In April 1947, a slight, white-haired grandmother installed herself in a Manti, Utah, motel. At fifty-nine years of age, Minerva Teichert could still keep pace with any Scandinavian farmer in Sanpete County and probably outwork many. After all, she was a rancher’s wife who toiled long hours to meet the demands of garden, flocks, dairy, and family. Now for one month, all her drive would be devoted to an undertaking that daunted even her—painting enormous murals for the world room of the Manti Temple. Sustained by prayer and a sole assistant, she covered four walls several times her height with scenes whose conception is at once unique and spiritually profound.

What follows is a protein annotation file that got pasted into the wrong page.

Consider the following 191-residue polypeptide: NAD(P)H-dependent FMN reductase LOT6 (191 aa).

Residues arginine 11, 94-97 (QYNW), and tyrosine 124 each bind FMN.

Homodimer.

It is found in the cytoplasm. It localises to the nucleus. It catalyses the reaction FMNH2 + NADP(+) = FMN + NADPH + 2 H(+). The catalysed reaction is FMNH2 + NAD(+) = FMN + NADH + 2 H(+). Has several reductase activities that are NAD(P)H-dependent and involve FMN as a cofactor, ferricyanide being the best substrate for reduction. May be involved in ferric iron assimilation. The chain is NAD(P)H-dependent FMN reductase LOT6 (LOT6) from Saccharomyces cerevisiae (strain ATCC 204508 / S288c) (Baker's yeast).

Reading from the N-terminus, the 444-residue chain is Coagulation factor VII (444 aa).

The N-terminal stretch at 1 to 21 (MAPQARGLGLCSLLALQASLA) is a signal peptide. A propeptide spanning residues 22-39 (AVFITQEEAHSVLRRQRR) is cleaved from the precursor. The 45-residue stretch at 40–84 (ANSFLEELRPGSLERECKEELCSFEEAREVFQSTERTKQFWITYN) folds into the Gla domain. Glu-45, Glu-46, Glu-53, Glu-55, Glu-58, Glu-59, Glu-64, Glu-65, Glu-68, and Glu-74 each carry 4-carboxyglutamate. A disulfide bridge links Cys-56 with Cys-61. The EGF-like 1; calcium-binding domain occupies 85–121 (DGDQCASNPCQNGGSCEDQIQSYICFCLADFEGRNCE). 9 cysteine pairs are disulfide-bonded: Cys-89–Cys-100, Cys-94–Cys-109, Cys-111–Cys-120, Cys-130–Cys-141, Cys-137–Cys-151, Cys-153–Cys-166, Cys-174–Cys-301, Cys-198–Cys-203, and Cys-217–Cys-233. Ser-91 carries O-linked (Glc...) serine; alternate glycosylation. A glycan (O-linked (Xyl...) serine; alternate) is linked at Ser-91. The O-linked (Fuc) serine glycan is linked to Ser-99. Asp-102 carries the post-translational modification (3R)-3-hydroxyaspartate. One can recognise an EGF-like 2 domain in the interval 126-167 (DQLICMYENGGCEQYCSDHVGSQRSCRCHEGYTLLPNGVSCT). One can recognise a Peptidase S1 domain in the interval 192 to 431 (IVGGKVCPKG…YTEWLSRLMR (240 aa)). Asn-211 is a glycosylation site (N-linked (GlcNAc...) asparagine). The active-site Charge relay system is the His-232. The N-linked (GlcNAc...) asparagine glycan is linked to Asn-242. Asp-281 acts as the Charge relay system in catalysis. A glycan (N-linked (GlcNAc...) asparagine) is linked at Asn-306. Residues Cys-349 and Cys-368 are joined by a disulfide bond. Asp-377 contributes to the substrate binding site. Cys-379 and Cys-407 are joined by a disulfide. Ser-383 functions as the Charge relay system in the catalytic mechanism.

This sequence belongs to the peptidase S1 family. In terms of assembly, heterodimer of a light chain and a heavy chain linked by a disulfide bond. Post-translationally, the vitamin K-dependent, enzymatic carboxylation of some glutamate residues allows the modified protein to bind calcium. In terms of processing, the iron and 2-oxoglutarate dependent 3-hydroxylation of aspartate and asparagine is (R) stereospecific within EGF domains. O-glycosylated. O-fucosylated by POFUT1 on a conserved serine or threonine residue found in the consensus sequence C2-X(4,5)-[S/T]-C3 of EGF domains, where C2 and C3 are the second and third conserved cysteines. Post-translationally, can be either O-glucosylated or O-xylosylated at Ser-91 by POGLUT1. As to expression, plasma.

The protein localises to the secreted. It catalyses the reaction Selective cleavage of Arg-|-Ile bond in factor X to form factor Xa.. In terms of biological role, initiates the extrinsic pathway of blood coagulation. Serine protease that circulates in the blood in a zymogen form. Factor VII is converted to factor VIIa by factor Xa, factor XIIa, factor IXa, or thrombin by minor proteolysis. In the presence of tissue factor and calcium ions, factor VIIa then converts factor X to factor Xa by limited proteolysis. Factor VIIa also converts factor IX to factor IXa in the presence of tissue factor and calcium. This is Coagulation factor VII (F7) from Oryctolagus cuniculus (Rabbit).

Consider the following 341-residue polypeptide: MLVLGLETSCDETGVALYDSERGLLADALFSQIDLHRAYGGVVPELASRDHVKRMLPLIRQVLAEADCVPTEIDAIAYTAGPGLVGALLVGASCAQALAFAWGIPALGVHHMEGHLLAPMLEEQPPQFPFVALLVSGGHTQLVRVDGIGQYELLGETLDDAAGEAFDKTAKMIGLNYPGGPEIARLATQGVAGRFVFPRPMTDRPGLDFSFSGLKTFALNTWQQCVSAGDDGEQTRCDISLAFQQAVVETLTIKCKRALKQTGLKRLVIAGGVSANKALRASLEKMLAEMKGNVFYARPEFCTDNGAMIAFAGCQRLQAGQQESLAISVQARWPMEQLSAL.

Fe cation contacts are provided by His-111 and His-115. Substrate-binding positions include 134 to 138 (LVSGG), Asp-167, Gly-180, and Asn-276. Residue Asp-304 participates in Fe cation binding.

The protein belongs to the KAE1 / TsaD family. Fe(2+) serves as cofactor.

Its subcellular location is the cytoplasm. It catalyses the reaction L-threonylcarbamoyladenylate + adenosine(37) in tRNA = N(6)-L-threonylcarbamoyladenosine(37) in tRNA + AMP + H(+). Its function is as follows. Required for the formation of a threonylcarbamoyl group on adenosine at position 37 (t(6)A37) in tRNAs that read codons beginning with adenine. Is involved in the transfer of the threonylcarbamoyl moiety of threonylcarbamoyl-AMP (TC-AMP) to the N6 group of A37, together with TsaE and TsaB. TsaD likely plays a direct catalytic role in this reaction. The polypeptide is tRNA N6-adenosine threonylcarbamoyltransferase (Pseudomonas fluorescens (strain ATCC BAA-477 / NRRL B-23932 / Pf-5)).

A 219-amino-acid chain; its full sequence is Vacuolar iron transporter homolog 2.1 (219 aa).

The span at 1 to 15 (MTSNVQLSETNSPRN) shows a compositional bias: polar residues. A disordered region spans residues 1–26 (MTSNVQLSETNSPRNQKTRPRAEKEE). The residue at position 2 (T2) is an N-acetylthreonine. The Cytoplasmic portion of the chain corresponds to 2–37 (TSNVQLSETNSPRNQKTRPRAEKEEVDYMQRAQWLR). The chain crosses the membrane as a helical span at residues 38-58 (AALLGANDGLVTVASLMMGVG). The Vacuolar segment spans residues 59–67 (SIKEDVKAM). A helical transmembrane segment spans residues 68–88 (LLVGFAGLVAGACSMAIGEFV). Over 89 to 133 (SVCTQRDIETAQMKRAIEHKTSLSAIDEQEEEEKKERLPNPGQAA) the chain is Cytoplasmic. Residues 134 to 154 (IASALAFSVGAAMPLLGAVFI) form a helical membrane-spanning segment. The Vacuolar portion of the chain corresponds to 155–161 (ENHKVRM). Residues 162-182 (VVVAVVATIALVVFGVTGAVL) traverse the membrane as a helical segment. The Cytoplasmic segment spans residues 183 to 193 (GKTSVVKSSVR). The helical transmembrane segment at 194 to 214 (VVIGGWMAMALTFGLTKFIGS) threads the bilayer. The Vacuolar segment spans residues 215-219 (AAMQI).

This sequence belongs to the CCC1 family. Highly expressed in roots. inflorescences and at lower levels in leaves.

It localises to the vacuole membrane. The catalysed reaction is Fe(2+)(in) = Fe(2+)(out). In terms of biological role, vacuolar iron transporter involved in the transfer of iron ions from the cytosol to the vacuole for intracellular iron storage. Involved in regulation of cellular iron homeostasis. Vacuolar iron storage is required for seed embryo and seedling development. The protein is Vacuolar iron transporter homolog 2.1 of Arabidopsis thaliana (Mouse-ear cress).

This article tells that story, much of it taken from Teichert’s letters and from interviews with her assistant. It also includes reproductions of her world room murals. Although individual Manti murals have been published previously, this is the first time these beautiful works have been printed together. BYU Studies is grateful to The Church of Jesus Christ of Latter-day Saints for permission to offer them to our readers.